In Canada, Chevron's biggest assets are a 20% interest in the Athabasca Oil Sands Project, which yields a capacity of 255,000 barrels per day and supplies 10% of Canada's oil needs; the Hibernia project, which is Canada's largest offshore drilling project; and the Ells River concession, which covers 75,000 acres and contains up to an estimated 7.5 billion barrels of oil.
Chevron also is the largest gasoline convenience store marketer in British Columbia through a network of 162 service stations, 134 Town Pantry convenience stores, and 21 White Spot Triple O quick-serve restaurants. Chevron also owns the Burnaby refinery, which processes over 50,000 barrels of oil per day.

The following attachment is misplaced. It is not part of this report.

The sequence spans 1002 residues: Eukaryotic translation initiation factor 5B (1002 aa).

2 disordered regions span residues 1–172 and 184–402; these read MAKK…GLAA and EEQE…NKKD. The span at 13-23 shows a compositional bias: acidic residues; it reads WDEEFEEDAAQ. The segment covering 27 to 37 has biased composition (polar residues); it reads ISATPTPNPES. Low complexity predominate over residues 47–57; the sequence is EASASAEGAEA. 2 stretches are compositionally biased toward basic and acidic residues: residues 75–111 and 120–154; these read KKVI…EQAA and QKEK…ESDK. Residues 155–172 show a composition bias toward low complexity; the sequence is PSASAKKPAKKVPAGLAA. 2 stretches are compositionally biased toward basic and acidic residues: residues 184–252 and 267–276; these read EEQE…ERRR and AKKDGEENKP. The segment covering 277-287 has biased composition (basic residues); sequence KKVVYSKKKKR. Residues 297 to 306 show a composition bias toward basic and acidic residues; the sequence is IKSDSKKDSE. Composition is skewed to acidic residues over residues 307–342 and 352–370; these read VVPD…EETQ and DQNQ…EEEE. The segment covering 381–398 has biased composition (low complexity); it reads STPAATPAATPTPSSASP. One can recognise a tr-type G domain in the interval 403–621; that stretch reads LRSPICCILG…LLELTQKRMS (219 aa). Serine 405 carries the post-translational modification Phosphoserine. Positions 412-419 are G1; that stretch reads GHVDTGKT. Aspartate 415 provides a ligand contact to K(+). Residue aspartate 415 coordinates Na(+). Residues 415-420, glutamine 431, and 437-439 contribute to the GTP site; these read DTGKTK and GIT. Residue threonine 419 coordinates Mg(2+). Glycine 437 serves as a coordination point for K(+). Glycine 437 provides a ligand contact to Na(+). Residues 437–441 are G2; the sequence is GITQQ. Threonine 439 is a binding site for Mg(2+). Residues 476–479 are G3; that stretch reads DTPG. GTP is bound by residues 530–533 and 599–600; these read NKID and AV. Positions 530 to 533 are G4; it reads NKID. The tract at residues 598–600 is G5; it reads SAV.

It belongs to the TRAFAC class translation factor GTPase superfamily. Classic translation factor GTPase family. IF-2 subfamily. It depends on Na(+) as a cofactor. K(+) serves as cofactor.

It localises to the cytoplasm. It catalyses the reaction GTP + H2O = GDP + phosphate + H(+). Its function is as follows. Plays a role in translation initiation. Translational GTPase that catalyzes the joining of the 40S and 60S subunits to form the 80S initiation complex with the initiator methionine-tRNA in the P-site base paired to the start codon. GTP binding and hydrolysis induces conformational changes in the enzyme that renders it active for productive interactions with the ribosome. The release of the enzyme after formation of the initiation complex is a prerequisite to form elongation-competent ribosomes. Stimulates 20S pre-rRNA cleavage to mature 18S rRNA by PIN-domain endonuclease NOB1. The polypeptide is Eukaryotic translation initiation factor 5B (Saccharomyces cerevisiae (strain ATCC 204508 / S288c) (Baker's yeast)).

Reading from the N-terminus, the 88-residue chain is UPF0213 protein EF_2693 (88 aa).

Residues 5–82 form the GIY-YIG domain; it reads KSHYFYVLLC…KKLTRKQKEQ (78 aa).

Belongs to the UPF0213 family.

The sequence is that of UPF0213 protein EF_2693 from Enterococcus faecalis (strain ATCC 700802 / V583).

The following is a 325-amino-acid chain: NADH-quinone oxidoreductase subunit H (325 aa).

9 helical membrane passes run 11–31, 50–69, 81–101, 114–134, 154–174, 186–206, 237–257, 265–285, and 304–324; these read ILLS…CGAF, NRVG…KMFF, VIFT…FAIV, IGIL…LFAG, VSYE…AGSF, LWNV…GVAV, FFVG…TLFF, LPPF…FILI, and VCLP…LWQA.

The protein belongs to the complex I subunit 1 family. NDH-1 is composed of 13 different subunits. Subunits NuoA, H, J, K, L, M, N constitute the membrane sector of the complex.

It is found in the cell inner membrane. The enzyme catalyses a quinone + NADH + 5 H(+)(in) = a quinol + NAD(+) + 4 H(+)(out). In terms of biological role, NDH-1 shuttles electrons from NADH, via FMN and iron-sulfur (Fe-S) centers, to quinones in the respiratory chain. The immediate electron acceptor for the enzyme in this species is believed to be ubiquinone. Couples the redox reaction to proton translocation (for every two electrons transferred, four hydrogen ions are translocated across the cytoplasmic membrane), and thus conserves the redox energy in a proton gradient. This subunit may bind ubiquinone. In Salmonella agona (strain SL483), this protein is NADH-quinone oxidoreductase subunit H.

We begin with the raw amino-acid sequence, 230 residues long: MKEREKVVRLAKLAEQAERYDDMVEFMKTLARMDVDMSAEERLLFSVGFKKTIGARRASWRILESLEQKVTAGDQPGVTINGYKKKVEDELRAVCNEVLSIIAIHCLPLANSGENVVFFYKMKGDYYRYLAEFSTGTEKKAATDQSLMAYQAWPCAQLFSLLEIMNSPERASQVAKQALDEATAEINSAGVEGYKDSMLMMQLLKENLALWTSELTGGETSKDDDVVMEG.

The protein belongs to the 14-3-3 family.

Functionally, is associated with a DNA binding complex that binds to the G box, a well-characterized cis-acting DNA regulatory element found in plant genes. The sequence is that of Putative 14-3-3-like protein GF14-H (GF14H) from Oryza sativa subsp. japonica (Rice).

Total daily production for Chevron in Canada in 2011 averaged 29,000 barrels of crude oil, 4 million cubic feet of natural gas, and 40,000 barrels of synthetic oil from oil sands, according to public disclosures of the company. Canada is one of the top ten markets in the world for Chevron's capital spending in 2012, according to the company's filings with the U.S. Securities and Exchange Commission.
The filing of the enforcement action comes on the heels of a major challenge by Chevron shareholders over the Ecuador matter.
Today Chevron CEO John Watson suffered a stunning reprimand during a tense annual meeting when investors holding over 38% of the company's shares (representing $73 billion worth of stock) voted for a resolution that directly challenged his authority because of the Ecuador case. Last week, 40 institutional shareholders representing $570 billion under management – including the New York state pension fund – urged the company to settle the Ecuador litigation.